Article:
Abandoned boats now rest on sandy scrubland that was once the basin of the world's fourth largest lake.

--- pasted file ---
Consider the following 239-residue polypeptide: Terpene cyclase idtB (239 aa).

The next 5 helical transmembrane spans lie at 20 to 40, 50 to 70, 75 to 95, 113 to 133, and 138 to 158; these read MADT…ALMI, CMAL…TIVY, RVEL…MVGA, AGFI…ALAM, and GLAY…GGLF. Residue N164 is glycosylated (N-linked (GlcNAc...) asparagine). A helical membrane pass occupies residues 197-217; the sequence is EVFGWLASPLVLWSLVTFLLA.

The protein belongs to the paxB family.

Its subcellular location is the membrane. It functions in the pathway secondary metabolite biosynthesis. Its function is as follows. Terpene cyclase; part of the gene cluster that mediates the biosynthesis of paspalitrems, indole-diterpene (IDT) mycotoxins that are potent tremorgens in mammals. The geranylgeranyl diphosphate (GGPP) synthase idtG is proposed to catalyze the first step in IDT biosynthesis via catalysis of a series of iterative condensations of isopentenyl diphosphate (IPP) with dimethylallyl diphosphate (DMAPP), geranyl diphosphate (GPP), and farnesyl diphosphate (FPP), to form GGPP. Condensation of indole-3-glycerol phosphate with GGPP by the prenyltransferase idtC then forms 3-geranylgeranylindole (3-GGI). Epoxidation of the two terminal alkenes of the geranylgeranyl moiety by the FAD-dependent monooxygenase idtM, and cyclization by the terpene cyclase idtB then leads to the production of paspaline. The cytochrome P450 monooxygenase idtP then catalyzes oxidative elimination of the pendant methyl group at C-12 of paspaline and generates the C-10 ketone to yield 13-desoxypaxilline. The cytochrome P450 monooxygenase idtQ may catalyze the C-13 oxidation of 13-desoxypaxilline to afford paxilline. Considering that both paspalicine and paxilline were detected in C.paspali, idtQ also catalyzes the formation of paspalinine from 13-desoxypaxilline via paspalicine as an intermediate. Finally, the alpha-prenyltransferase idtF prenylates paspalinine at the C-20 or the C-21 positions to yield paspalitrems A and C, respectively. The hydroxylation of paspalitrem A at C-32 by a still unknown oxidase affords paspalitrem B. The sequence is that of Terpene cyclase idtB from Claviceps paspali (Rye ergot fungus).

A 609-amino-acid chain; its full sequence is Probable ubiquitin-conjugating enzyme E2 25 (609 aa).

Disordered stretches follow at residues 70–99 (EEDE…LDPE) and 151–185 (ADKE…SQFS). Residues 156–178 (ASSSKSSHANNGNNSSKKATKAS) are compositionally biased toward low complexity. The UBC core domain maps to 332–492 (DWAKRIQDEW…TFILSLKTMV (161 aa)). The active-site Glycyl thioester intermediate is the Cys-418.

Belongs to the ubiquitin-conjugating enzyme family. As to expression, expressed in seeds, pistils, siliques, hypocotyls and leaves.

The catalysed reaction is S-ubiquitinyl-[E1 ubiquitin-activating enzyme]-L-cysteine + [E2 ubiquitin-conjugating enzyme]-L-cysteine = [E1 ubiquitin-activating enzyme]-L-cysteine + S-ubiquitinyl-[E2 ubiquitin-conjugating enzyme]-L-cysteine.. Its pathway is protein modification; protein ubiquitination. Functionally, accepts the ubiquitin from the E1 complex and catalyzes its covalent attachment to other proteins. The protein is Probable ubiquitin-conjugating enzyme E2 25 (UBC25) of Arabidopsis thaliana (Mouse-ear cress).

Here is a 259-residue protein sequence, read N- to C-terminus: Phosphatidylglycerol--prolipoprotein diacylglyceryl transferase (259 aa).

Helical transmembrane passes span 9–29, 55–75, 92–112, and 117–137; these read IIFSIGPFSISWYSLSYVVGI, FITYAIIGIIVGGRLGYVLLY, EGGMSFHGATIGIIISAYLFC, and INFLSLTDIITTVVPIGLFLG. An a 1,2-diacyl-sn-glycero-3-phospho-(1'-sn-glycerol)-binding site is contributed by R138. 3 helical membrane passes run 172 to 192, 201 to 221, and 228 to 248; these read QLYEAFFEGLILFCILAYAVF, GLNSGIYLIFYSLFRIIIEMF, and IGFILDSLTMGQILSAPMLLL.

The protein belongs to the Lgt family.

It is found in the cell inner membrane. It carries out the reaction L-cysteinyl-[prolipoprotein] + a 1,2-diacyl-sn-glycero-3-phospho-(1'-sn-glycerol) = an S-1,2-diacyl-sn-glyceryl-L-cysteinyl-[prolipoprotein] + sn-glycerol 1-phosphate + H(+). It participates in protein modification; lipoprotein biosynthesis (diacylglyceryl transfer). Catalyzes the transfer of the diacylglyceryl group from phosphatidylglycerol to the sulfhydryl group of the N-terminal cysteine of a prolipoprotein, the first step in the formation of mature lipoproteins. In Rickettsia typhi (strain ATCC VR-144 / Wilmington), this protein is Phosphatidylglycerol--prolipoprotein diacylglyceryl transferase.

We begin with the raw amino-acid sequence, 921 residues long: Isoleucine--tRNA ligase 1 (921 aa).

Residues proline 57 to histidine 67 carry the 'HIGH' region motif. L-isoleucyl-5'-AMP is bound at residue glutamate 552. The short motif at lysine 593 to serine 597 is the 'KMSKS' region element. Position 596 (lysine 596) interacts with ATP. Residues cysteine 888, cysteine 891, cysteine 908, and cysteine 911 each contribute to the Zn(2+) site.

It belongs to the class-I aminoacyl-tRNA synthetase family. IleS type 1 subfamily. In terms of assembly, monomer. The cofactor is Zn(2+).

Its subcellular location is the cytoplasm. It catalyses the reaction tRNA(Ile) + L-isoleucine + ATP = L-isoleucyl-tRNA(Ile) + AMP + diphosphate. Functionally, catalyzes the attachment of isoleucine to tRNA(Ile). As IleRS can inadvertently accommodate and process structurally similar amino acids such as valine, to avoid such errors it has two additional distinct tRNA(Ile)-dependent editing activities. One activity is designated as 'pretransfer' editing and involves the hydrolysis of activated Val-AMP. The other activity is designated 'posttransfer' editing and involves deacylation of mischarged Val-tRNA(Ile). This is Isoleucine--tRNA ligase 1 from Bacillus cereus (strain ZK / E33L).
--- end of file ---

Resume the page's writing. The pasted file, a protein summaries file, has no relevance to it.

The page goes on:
In the 1960s, the Soviet Union undertook major water diversion projects on the Syr Darya and Amu Darya rivers, capturing water that once fed into the Aral Sea. Irrigation projects made the desert bloom, but they spelled doom for the natural freshwater lake. As the Aral Sea dried up, fisheries collapsed, as did the communities that depended on them. The remaining water supply became increasingly salty and polluted with runoff from agricultural plots. Dust blowing from the exposed lakebed eventually degraded the soils, forcing further water diversion efforts to revive them. On a larger scale, loss of the Aral Sea's water influenced regional climate, making the winters even colder and the summers much hotter. Fifty years later, the lake is virtually gone. View the dramatic changes that took place over decades in this collection of satellite images.